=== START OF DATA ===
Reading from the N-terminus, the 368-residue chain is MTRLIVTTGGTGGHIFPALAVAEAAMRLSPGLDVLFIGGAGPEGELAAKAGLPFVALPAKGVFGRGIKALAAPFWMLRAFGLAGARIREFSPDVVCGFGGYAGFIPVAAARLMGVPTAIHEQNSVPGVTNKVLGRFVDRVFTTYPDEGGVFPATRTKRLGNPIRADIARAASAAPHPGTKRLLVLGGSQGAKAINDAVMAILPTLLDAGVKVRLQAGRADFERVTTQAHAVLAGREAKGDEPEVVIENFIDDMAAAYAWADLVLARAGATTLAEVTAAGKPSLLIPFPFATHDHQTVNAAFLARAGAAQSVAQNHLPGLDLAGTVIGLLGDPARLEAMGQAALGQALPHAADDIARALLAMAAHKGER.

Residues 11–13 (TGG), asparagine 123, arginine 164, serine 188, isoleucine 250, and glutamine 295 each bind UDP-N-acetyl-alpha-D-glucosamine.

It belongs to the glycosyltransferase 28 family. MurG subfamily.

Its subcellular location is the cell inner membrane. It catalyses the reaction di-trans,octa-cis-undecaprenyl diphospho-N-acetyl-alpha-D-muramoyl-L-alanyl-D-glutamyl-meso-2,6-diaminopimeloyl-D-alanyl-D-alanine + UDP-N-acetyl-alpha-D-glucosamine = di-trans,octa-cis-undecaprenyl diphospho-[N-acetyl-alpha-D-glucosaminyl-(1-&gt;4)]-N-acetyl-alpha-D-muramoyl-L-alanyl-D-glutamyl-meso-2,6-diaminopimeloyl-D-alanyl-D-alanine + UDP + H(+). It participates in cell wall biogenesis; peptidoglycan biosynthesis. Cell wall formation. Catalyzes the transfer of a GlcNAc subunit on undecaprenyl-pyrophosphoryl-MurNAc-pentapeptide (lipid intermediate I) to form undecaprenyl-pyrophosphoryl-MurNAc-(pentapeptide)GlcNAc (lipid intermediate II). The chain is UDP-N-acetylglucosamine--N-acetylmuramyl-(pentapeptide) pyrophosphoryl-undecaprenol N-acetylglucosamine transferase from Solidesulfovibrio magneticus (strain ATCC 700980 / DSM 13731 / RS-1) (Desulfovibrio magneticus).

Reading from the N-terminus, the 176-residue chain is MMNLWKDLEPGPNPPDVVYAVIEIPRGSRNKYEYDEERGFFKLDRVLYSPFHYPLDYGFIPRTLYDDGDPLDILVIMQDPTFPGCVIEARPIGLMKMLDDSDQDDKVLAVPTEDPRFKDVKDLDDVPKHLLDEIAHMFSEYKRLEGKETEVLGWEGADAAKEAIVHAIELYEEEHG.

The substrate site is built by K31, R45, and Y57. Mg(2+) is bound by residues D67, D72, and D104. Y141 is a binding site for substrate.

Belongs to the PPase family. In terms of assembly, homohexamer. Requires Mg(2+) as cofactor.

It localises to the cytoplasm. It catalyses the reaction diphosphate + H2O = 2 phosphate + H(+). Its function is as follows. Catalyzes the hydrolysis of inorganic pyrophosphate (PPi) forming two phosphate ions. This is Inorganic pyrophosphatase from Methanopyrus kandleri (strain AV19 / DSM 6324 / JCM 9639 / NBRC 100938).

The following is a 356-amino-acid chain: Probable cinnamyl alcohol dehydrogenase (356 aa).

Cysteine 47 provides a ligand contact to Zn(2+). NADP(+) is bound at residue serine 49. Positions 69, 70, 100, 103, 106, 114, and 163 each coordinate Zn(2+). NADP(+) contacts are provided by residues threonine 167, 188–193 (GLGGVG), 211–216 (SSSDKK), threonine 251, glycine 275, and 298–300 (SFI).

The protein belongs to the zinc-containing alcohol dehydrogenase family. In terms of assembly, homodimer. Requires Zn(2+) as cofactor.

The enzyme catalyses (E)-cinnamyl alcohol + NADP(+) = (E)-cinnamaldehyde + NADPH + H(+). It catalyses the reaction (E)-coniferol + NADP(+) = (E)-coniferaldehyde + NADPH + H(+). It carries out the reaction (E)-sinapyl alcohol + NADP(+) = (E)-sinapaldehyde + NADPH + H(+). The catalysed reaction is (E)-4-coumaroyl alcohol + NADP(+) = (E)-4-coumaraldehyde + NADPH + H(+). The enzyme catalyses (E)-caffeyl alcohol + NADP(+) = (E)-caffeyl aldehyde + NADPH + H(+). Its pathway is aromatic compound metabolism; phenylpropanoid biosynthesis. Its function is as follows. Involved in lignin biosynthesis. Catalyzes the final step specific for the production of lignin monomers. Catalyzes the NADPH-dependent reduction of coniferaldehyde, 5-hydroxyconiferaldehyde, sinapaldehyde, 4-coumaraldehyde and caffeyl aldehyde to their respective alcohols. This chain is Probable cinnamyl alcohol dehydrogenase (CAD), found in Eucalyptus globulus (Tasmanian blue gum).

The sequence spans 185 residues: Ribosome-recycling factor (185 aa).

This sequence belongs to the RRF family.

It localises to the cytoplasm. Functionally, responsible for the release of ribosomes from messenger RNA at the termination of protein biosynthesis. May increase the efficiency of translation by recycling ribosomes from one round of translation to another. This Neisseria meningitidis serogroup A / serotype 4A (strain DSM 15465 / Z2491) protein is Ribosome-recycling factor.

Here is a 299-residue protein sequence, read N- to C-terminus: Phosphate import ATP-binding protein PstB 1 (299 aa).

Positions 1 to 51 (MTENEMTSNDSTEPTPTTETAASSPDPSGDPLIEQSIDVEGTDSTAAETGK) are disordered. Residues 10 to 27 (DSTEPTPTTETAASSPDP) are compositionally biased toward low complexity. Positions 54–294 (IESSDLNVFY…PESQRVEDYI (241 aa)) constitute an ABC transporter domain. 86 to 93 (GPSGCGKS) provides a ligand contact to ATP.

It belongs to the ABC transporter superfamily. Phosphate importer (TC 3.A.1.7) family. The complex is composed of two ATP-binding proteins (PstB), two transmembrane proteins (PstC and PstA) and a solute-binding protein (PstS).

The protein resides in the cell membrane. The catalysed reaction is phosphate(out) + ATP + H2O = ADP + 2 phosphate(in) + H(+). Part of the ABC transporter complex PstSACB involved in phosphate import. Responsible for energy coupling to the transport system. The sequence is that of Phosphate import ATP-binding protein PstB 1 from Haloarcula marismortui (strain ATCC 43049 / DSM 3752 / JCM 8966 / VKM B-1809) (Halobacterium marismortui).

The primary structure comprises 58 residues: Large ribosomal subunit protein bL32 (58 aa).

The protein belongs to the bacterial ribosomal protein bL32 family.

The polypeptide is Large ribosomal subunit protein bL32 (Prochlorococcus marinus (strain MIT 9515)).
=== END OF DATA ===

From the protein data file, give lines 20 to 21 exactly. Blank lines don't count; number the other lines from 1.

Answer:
The primary structure comprises 58 residues: Large ribosomal subunit protein bL32 (58 aa).

The protein belongs to the bacterial ribosomal protein bL32 family.